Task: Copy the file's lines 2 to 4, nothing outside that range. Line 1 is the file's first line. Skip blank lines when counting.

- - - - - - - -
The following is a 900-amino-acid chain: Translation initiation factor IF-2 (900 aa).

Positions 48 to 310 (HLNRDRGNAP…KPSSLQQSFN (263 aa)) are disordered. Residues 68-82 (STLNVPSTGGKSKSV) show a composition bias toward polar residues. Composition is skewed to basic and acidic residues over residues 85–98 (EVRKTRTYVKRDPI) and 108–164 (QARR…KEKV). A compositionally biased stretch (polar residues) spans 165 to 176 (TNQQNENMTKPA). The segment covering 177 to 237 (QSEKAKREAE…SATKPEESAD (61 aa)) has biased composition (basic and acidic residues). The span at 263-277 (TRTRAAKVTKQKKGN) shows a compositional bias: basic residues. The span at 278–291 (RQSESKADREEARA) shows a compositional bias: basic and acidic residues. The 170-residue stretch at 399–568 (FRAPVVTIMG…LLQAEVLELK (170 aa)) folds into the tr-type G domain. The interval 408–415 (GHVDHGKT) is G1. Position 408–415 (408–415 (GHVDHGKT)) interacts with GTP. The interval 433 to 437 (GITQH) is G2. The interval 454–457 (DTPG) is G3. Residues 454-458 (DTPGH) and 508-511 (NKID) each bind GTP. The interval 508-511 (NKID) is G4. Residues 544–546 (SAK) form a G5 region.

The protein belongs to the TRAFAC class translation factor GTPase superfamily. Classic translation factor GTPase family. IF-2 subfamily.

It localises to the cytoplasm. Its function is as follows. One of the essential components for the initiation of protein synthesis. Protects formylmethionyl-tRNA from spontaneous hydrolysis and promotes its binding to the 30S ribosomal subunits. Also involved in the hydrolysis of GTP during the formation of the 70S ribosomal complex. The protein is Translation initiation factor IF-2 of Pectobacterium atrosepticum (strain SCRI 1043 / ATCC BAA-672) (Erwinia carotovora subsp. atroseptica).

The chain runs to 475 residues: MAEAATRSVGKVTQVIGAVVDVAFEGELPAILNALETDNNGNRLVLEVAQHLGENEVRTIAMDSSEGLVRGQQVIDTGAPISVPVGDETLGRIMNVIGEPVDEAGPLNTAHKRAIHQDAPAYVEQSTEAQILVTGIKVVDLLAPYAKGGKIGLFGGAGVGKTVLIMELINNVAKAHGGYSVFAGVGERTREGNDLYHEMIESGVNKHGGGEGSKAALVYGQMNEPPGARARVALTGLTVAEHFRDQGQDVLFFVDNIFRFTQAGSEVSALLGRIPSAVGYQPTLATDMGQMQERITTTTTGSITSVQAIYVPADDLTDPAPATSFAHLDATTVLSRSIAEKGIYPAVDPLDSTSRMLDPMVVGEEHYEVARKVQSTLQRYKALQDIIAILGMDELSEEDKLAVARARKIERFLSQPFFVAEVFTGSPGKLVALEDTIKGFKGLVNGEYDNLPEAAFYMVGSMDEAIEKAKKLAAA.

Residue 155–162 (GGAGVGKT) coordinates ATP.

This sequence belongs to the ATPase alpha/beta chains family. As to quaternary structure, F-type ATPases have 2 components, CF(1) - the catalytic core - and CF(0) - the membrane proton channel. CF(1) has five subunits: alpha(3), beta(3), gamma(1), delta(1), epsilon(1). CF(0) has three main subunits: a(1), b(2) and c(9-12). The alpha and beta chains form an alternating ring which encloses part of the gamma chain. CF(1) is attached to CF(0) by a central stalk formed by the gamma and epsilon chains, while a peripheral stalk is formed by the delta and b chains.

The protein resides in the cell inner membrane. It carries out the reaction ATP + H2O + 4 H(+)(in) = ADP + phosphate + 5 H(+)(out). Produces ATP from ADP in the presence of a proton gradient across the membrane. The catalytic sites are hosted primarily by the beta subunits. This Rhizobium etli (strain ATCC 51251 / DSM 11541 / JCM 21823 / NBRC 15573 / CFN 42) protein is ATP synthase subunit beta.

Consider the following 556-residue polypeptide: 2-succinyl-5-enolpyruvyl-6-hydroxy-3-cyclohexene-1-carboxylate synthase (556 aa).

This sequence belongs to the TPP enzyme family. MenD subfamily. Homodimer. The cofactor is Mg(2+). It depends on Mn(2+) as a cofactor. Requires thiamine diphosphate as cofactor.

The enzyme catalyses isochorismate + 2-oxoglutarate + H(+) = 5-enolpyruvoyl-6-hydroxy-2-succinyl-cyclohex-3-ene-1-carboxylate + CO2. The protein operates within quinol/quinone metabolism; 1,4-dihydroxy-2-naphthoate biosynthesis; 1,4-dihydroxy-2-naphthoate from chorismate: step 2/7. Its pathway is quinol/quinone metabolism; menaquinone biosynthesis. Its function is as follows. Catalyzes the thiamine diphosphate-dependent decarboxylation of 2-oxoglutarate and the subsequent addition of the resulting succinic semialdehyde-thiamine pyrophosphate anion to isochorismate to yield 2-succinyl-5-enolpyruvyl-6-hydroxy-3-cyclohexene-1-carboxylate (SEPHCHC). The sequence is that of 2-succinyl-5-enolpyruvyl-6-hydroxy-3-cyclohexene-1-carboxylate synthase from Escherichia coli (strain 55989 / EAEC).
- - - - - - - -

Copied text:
Positions 48 to 310 (HLNRDRGNAP…KPSSLQQSFN (263 aa)) are disordered. Residues 68-82 (STLNVPSTGGKSKSV) show a composition bias toward polar residues. Composition is skewed to basic and acidic residues over residues 85–98 (EVRKTRTYVKRDPI) and 108–164 (QARR…KEKV). A compositionally biased stretch (polar residues) spans 165 to 176 (TNQQNENMTKPA). The segment covering 177 to 237 (QSEKAKREAE…SATKPEESAD (61 aa)) has biased composition (basic and acidic residues). The span at 263-277 (TRTRAAKVTKQKKGN) shows a compositional bias: basic residues. The span at 278–291 (RQSESKADREEARA) shows a compositional bias: basic and acidic residues. The 170-residue stretch at 399–568 (FRAPVVTIMG…LLQAEVLELK (170 aa)) folds into the tr-type G domain. The interval 408–415 (GHVDHGKT) is G1. Position 408–415 (408–415 (GHVDHGKT)) interacts with GTP. The interval 433 to 437 (GITQH) is G2. The interval 454–457 (DTPG) is G3. Residues 454-458 (DTPGH) and 508-511 (NKID) each bind GTP. The interval 508-511 (NKID) is G4. Residues 544–546 (SAK) form a G5 region.

The protein belongs to the TRAFAC class translation factor GTPase superfamily. Classic translation factor GTPase family. IF-2 subfamily.

It localises to the cytoplasm. Its function is as follows. One of the essential components for the initiation of protein synthesis. Protects formylmethionyl-tRNA from spontaneous hydrolysis and promotes its binding to the 30S ribosomal subunits. Also involved in the hydrolysis of GTP during the formation of the 70S ribosomal complex. The protein is Translation initiation factor IF-2 of Pectobacterium atrosepticum (strain SCRI 1043 / ATCC BAA-672) (Erwinia carotovora subsp. atroseptica).